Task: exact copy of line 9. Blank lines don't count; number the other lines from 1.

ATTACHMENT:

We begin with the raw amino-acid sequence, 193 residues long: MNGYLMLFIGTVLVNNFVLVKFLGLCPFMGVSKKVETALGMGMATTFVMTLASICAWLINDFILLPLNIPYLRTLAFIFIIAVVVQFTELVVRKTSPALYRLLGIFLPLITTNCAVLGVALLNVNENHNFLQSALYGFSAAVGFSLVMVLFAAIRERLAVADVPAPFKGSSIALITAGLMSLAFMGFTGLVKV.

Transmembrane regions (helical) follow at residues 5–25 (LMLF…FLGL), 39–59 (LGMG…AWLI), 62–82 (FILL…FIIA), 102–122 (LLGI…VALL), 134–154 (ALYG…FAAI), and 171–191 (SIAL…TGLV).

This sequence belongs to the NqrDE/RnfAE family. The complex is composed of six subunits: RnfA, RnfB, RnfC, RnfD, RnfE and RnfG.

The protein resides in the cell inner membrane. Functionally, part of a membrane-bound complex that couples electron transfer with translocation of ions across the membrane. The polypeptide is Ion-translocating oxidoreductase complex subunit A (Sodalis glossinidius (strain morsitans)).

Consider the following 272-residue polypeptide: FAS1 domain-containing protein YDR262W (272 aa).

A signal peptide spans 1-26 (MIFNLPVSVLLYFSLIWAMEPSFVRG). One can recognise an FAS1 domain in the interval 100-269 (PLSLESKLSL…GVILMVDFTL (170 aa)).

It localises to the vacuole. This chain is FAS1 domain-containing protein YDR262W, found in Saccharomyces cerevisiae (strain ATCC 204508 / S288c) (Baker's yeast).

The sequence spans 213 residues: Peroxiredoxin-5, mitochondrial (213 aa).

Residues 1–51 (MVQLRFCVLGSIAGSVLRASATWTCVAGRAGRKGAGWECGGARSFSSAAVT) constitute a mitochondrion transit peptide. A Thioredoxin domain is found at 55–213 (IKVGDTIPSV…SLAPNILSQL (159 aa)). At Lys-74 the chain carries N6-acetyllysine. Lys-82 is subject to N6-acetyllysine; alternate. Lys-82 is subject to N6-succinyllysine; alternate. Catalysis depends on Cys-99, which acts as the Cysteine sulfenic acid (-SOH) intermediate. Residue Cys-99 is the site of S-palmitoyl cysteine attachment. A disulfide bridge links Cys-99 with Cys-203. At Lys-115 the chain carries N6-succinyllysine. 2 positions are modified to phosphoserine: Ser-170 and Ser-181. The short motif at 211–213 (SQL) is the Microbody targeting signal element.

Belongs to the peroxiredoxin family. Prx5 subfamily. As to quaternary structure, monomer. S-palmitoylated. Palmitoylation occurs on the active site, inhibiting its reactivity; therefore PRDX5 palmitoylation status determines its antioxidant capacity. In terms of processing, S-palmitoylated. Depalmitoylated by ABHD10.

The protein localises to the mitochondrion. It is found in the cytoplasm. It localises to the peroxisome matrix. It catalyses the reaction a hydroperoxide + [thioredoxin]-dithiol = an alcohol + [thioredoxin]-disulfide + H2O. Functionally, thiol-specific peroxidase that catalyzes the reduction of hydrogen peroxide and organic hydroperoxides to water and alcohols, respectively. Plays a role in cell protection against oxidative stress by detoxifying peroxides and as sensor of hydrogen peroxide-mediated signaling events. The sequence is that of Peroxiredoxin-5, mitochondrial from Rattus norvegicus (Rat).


Residues 1–51 (MVQLRFCVLGSIAGSVLRASATWTCVAGRAGRKGAGWECGGARSFSSAAVT) constitute a mitochondrion transit peptide. A Thioredoxin domain is found at 55–213 (IKVGDTIPSV…SLAPNILSQL (159 aa)). At Lys-74 the chain carries N6-acetyllysine. Lys-82 is subject to N6-acetyllysine; alternate. Lys-82 is subject to N6-succinyllysine; alternate. Catalysis depends on Cys-99, which acts as the Cysteine sulfenic acid (-SOH) intermediate. Residue Cys-99 is the site of S-palmitoyl cysteine attachment. A disulfide bridge links Cys-99 with Cys-203. At Lys-115 the chain carries N6-succinyllysine. 2 positions are modified to phosphoserine: Ser-170 and Ser-181. The short motif at 211–213 (SQL) is the Microbody targeting signal element.